The United States government collected $7 million in Iranian funds to be allocated to compensation to American victims of state-sponsored terrorism, the Justice Department said on Tuesday.
The funds were the US share of a civil forfeiture that targeted attempts to violate sanctions on the Iranian regime and Iranian nationals with fraudulent transfers of approximately $1 billion of Iranian-owned funds to accounts around the globe, the department said in a statement.
“The funds subject to today’s stipulation had been destined to benefit criminal actors who engaged in an elaborate scheme to violate US sanctions against Iran, one of the world’s leading state sponsors of terrorism,” said Acting Assistant Attorney General David Burns of the Justice Department’s Criminal Division.
The Justice Department said that between 2011 and 2014 three Iranian nationals and one US citizen defrauded South Korean banks by submitting false documents showing that Iranian companies were doing legitimate business with Korean companies.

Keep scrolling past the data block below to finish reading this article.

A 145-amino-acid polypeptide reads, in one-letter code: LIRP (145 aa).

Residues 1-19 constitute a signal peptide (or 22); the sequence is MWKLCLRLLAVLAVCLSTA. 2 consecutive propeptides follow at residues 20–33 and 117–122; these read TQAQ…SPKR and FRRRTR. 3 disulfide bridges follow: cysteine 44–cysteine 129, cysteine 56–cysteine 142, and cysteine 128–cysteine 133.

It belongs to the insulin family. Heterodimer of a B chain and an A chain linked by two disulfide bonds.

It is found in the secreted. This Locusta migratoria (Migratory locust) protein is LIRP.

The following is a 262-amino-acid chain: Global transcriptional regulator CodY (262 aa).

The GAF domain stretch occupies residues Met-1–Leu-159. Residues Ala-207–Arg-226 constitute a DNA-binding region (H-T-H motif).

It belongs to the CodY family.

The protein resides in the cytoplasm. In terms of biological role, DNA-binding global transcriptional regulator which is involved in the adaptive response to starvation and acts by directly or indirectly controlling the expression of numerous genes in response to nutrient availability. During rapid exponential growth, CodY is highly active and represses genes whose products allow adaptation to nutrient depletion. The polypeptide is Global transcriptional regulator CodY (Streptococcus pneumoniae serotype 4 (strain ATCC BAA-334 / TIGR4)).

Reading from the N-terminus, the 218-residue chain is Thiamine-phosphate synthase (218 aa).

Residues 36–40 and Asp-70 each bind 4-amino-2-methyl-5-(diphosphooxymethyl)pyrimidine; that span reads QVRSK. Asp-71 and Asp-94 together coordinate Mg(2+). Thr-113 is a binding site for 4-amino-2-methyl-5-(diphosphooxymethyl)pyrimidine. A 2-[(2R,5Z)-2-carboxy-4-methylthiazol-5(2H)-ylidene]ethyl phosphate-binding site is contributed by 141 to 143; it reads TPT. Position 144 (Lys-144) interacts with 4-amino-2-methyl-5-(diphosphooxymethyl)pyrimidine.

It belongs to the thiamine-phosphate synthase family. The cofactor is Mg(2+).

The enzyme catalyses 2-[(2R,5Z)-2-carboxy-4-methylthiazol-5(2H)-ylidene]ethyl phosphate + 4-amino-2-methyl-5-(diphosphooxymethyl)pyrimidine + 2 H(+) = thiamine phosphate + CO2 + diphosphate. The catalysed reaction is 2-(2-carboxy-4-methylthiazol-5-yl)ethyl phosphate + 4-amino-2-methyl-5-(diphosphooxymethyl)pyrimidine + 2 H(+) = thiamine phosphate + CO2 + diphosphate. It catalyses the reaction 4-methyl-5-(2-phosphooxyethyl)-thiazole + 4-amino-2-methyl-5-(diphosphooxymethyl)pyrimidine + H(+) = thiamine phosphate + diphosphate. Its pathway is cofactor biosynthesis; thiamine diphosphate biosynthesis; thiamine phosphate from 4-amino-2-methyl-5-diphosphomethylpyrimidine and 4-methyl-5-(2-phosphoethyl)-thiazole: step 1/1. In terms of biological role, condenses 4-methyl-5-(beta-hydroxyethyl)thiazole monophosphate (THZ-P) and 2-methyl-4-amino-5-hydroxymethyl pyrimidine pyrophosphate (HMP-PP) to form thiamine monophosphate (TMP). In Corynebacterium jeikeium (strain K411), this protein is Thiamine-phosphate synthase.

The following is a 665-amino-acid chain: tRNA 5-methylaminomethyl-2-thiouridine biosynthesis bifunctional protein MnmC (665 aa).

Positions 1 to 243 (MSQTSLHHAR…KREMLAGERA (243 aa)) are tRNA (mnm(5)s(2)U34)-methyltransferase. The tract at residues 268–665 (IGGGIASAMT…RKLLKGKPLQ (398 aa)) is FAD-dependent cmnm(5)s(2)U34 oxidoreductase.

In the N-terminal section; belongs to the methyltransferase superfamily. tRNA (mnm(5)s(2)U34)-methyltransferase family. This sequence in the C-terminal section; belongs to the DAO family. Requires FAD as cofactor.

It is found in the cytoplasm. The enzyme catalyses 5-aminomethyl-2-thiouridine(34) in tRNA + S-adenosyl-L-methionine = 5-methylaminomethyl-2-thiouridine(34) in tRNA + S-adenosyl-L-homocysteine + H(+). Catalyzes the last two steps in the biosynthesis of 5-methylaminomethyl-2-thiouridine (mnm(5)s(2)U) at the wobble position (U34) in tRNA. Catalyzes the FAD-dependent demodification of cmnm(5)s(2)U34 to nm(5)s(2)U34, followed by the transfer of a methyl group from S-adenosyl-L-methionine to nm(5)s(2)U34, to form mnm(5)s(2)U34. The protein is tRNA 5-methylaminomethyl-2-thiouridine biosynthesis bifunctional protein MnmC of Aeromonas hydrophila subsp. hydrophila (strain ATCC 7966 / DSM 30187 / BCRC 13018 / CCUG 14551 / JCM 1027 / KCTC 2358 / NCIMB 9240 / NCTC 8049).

“Based on these false documents, the conspirators succeeded in unlawfully transferring approximately $1 billion worth of Iranian-owned funds out of South Korea and into the world’s financial markets,” the statement read.
The $7 million will be allocated to the US Victims of State Sponsored Terrorism Fund, which Congress set up to provide compensation to certain individuals who were injured in acts of international state-sponsored terrorism, including victims of the 1979 US embassy hostage situation in Iran, among others.